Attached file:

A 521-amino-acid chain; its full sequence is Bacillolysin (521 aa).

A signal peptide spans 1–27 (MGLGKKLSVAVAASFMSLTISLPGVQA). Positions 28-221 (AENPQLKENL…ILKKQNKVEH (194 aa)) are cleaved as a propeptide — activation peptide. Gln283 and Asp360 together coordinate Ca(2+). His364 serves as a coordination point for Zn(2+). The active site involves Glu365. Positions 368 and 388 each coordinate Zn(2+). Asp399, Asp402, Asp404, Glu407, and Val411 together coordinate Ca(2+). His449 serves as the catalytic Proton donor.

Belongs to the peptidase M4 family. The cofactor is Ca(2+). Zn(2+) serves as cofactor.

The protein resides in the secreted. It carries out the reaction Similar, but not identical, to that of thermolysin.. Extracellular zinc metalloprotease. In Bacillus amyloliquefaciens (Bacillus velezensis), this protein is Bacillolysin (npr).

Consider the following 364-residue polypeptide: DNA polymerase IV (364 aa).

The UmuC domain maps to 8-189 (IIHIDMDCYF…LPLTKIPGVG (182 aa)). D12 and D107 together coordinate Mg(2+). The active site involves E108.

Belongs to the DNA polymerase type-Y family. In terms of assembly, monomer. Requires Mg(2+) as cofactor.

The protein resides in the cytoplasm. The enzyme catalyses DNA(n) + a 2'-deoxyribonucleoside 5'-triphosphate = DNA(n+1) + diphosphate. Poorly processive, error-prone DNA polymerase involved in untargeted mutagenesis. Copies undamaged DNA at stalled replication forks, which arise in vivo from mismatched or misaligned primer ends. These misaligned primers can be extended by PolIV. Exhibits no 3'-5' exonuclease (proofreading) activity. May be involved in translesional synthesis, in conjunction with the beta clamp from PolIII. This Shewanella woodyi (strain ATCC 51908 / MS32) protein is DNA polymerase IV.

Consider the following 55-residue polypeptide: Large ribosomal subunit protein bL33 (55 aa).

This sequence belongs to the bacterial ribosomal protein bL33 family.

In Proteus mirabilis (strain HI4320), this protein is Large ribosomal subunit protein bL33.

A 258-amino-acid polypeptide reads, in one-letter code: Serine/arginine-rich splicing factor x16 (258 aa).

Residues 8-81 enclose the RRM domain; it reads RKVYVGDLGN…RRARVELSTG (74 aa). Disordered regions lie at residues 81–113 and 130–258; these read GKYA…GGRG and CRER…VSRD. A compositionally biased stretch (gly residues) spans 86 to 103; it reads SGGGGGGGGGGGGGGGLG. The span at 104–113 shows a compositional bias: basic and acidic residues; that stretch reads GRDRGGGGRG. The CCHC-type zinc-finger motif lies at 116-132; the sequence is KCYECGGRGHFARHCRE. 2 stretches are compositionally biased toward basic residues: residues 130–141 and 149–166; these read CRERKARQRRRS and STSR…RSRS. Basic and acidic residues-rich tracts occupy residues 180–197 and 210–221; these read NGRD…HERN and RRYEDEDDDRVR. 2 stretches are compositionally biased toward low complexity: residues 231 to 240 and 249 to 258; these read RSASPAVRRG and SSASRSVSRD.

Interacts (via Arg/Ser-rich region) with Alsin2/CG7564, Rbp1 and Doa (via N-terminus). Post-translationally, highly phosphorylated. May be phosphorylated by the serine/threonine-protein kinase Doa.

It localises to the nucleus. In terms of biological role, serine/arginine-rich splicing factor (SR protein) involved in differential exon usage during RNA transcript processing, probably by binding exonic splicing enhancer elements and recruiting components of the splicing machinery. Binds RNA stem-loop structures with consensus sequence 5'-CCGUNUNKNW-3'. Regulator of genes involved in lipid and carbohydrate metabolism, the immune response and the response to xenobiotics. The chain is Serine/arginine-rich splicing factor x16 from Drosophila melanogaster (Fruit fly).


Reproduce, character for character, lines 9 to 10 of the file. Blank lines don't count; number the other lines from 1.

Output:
Consider the following 55-residue polypeptide: Large ribosomal subunit protein bL33 (55 aa).

This sequence belongs to the bacterial ribosomal protein bL33 family.